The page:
When he threw Roy Hibbert under the bus at the end of the season, he publicly called out a guy who you should know was not going to opt out and left him in the locker room. It's one thing to tell a guy he's underperforming in private and it's quite another to do it in public. Nobody likes being called out in front of others.

This follows letting Danny Granger go at a crucial time to get Andrew Bynum when the team didn't really want to let him go either. I'm sure Lance left for a reason too and my guess that was due to management getting on him about his "antics" and we ran him out of town.

Team chemistry is a delicate balance but it's the key to doing anything in the playoffs.

But calling out Hibbert and pronouncing small ball was on it's way in had another unintended effect. That was that it pretty much told David West he should opt out and move on. And he's the heart of the Pacers.

With about half the team a free agent heading into July 1, I expect guys like Sloan, Stuckey and Scola to be back but Paul George could have a tough time next year because Indianapolis is not a popular free agent destination.

And so when Indy can't get those free agents and struggles next year, I think it's going to be time to evaluate Birds' role in breaking something that didn't need to be fixed.

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Coach2K

Coach2K: True Pacers fan from Indiana representing the NBA2K Pacers..

1 comments so far

I agree with Coach2K that it is too early to jump on the small ball bandwagon. Although teams have been successful in the regular season and Golden State won the title, is this approach successful in t he long term? How many teams will be able to have so many shooters on the floor as Golden State? Does Golden State even win the title if Cleveland is at full strength? Lets face it, the Cavs team that was in the finals was atrocious on the offensive end and still won two games. If the Cavs could have made an adjustment to get James open in the post with a back screen on Iguodola along the baseline, who knows what would have been the outcome even with a depleted squad.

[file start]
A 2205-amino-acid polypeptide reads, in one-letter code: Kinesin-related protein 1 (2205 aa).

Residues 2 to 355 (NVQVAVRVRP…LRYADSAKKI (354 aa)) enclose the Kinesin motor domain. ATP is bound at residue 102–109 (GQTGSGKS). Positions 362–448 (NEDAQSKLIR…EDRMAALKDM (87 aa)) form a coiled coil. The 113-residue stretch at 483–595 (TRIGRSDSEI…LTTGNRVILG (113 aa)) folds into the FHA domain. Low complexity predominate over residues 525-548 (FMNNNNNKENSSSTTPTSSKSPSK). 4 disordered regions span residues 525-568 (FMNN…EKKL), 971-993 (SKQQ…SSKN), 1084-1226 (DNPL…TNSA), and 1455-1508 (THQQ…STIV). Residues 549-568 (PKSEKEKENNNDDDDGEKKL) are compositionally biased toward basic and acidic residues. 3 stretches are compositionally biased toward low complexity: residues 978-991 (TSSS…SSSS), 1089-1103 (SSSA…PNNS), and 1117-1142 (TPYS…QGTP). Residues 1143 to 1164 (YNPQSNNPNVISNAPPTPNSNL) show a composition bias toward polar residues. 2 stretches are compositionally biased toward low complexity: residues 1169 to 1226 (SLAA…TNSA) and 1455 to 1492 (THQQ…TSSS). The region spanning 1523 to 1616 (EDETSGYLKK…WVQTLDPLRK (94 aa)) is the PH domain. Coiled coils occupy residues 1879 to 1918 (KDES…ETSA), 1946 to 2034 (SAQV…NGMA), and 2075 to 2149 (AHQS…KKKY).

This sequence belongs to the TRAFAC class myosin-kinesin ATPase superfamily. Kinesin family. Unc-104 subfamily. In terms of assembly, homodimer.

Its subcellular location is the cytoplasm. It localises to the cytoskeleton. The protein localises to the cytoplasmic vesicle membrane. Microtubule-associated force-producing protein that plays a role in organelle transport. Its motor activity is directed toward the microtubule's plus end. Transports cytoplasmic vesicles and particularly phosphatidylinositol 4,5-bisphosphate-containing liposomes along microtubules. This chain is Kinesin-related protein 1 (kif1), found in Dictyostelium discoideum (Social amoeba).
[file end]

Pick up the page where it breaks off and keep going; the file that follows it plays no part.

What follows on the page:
What about the Hawks? They like to share the ball and stretch the floor. Cleveland pounded them inside and swept them away.

I also agree with Coach2K that post play suffers in today's NBA but not only because of the physical play, but also because there is a lack of skilled players that can play with their back to the basket. When you think of great post play, Olajuwon and Mchale come to mind. Is there anyone close to those players today?

Finally, I disagree with Coach2K about Hibbert. I don't have problem with Bird letting him know in public that they will have a different style of play next year. I am sure the Pacers have tried everything in their power internally to motivate the guy but it has not worked - he is just too emotionally unstable. The Pacers gave Hibbert a max contract to stay in Indy matching Portland's offer. Although Hibbert is a rim protector, he doesn't rebound at a high rate, struggles guarding the pick and roll and has an offensive game that can be down right ugly at times in the post.

Yes, one of their goals with the public statement was to edge him out the door but we all knew that he would take the player option given the market for him in free agency. Did this push West out the door too? It is hard to tell. West has stated that he is focused on winning so it would make sense for him to leave as the Pacers are strapped with Hibbert's deal for one more year and would have been completely limited if both West and Hibbert took their player options.

By the way, did anyone notice that Hibbert kept his official intentions unknown and opted in right after the draft - a return shot across the bow?